From Library Journal
Addressing fundamental constitutional issues of citizenship and statehood in American society, Aleinikoff (Georgetown Univ. Law Ctr., Migration Policy Inst.) here introduces the concept of "sovereignty studies." Such studies aim to examine relationships between sovereignty, i.e., "supreme legal authority in the national state," and membership in our society as defined by U.S. constitutional law. Aleinikoff focuses upon U.S. Supreme Court decisions involving federal power over immigration, Indian tribes, and "territories" such as Puerto Rico. He demonstrates that the Court has historically placed virtually no limitations on congressional authority, i.e., plenary powers, to regulate citizenship rights in these three areas. This book not only provides careful analysis of U.S. Supreme Court and congressional relationships but also could lead to novel studies of rights and obligations in American society. Highly recommended for academic and larger public libraries. Steven Puro, St. Louis Univ.
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Amid the overflowing scholarship on American constitutional law, little has been written on this cluster of topics, which go to the core of what sovereignty under the Constitution means. Aleinikoff asks not only how we define "ourselves," but exactly who is authorized to place themselves in the category of insiders empowered to set limits excluding others. The book stands out as a novel, intriguing, and interesting analysis against the sea of sameness found in the constitutional literature. (Philip P. Frickey, Law School, University of California, Berkeley)
What lends Aleinikoff's work originality and importance is its synthetic range and the new insights that flow from bringing immigration, Indian, and territorial issues together, and taking on such much criticized anomalies as the plenary power doctrine in their full ambit. In my view, he may well make good on his hope of helping to inspire a new field of sovereignty studies. Certainly, the idea of "problematizing" national citizenship and national sovereignty is afoot in the law schools and, far more so, in sociology, political science, and in various interdisciplinary fields like American Studies, regional studies, and global political economiy and cultural studies. To my knowledge, no one has written a synthetic treatment of these issues that compares with Aleinikoff's in its mastery of constitutional law, its working knowledge or adjacent normative, historical and policy studies, and its intellectual clarity, stylistic grace, and morally sensitive but pragmatic political judgments. (William Forbath, University of Texas at Austin Law School)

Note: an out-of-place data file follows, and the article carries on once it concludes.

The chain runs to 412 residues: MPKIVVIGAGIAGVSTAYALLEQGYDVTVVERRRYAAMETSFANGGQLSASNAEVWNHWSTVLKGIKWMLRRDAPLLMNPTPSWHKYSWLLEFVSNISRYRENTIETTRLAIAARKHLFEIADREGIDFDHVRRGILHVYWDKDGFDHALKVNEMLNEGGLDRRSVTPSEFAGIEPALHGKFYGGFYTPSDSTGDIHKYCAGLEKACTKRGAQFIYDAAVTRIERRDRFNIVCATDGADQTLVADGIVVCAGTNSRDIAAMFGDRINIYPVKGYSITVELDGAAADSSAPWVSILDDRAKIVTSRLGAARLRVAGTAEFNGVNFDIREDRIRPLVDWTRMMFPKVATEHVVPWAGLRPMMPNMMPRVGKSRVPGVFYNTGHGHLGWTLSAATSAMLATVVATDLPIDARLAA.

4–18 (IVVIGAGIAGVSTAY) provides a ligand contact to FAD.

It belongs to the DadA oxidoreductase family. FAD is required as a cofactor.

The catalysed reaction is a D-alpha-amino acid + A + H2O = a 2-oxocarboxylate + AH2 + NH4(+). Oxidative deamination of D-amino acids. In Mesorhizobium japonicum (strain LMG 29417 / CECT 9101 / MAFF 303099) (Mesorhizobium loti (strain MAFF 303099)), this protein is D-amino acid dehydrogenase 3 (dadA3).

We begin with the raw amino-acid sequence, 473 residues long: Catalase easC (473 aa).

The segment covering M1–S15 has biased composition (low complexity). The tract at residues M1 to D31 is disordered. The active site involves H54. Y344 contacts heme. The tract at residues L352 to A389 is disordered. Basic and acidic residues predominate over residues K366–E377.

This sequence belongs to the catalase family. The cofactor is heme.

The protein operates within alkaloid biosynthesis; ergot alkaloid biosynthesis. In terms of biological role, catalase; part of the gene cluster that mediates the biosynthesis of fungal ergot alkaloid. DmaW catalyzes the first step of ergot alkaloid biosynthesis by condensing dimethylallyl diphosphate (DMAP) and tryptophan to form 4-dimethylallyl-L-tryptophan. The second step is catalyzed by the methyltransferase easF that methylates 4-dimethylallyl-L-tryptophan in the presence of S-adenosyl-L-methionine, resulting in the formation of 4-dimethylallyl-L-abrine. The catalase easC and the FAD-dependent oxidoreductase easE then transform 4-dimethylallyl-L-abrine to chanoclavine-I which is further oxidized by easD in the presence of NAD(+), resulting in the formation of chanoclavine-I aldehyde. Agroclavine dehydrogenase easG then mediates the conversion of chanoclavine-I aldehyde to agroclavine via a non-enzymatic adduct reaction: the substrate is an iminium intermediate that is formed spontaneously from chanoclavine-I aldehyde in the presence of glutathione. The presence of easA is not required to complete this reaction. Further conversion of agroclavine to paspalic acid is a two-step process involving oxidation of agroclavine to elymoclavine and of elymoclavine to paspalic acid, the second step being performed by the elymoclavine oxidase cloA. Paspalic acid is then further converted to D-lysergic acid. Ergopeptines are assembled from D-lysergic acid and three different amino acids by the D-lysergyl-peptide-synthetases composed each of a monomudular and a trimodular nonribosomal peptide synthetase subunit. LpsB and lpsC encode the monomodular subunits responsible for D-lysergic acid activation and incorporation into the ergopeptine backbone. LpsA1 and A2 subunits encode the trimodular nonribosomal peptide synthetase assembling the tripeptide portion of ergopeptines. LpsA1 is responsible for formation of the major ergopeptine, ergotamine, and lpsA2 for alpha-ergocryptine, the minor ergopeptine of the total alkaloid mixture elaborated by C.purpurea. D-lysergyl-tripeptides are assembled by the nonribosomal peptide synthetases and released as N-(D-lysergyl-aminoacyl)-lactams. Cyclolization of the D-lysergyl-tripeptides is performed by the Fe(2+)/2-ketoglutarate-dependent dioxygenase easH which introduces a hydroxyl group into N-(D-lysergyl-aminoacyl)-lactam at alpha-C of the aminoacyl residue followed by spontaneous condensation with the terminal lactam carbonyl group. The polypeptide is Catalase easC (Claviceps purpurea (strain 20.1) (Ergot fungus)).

This book not only provides careful analysis of U.S. Supreme Court and congressional relationships but also could lead to novel studies of rights and obligations in American society. Highly recommended. (Steven Puro Library Journal
Aleinikoff examines sovereignty, citizenship, and the broader concept of membership (aliens as well as citizens) in the American nation-state and suggests that American constitutional law needs "understandings of sovereignty and membership that are supple and flexible, open to new arrangements"...Sure to generate heated debate over the extent to which the rules governing immigration, Indian tribes, and American territories should be altered, this book is required reading for constitutional scholars. (R. J. Steamer Choice